The Originals

The Originals

Did you know? One out of four cowboys were Black men. They were taught the cowboy way of life by Vaqueros, who were Mexican/Spanish ranchers. The whites were called “cowhands” while the Black people were termed "cowboys" because of their slavery status.

They were mainly concentrated in Texas where their American owners established large cattle ranches. Around 1825, the black people occupied over 25% of this city and in 1860, over 182,566 slaves were living in Texas. The great significance of the number of black people resulted in Texas becoming a new slave state and joining the Confederacy in 1861.

The main role of black cowboys was to work on the ranches and watch over the cattle herds. They gained various skills from this and after the Civil War, being a cowboy became more of a formal job for men of colour rather than it being a method of slavery. This created a high demand for cowboys among the American ranch owners. Regardless of this demand, African Americans were still victims of oppression and discrimination, especially in towns surrounding Texas. They were even banned from accessing certain facilities like hotels and restaurants which were white-people based. However, on the side of their fellow black people, they gained considerable respect and admiration for their bravery, skill set, and compassion towards the other black cowboys that they came across.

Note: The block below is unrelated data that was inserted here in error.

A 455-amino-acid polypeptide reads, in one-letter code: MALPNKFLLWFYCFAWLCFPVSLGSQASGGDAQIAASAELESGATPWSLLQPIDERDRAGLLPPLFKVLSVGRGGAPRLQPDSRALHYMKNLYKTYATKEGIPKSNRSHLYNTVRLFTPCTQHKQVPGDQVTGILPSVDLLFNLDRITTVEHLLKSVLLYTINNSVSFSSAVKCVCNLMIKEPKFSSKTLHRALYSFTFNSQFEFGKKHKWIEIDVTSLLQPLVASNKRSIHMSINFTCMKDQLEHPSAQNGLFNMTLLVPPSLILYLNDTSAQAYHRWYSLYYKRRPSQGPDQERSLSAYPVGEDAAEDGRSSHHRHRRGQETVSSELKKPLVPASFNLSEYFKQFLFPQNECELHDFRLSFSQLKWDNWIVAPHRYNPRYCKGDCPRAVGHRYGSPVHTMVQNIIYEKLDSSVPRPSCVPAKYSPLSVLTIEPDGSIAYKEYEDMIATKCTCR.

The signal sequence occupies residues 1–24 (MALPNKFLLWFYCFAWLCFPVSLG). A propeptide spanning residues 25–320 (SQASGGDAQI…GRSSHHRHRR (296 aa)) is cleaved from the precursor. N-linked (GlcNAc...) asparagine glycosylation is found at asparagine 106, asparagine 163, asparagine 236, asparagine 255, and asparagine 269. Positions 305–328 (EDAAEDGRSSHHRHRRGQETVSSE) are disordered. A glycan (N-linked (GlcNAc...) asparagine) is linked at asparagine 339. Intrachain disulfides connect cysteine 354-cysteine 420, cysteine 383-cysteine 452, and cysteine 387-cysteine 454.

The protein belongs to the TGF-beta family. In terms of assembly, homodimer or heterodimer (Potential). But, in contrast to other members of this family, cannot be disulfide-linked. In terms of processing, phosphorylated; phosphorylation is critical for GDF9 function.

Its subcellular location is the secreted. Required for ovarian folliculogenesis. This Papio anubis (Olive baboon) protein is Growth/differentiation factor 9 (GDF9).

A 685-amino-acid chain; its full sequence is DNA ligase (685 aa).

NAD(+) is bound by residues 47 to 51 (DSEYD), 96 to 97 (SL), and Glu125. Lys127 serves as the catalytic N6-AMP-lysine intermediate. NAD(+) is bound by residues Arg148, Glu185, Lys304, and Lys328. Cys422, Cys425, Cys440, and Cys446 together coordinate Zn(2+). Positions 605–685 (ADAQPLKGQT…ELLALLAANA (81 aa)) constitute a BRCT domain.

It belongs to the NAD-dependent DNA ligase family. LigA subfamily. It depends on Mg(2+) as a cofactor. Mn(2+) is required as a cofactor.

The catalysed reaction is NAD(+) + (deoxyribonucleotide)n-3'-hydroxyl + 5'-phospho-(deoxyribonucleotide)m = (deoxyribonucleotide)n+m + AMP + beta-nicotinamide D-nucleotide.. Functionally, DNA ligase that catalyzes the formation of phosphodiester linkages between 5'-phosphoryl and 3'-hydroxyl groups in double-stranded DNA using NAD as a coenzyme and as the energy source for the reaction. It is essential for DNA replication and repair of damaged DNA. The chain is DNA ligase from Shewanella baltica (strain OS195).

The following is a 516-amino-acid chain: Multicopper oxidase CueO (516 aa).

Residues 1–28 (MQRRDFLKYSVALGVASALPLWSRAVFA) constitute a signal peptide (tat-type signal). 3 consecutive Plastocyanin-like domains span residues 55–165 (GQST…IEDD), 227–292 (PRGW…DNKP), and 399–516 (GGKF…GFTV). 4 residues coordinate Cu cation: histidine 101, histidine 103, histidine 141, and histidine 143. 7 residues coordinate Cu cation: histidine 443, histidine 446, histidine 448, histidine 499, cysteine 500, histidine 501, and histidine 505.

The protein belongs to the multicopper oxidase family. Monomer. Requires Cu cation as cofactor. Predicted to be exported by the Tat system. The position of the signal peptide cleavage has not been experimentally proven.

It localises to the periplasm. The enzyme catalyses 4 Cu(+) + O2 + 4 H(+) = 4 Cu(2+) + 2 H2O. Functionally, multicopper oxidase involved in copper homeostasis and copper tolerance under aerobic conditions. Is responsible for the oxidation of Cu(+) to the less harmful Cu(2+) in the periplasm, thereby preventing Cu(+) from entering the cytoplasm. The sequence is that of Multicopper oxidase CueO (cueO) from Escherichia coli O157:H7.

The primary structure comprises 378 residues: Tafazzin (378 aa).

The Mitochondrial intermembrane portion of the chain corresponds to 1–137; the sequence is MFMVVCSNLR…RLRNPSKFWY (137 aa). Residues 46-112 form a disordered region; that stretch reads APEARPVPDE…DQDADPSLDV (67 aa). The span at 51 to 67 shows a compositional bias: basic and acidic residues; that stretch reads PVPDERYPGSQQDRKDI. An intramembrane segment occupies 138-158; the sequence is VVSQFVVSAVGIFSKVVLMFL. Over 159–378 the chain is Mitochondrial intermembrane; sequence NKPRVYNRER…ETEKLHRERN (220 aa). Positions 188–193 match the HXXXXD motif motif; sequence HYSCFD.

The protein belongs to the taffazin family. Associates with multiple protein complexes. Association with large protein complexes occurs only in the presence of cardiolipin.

One of the most prominent cowboys ever known was Bose Ikard who is portrayed by the fictional character, Josh Deets in a novel titled, “Lonesome Dove.” Bose was followed by his great reputation of obedience and great participation in engagements with Comanches. With the coming of the railroads for transportation, the lifestyle of cowboys became old-fashioned and began to fade out. African-Americans then began to migrate to new areas and towns in search of new employment.

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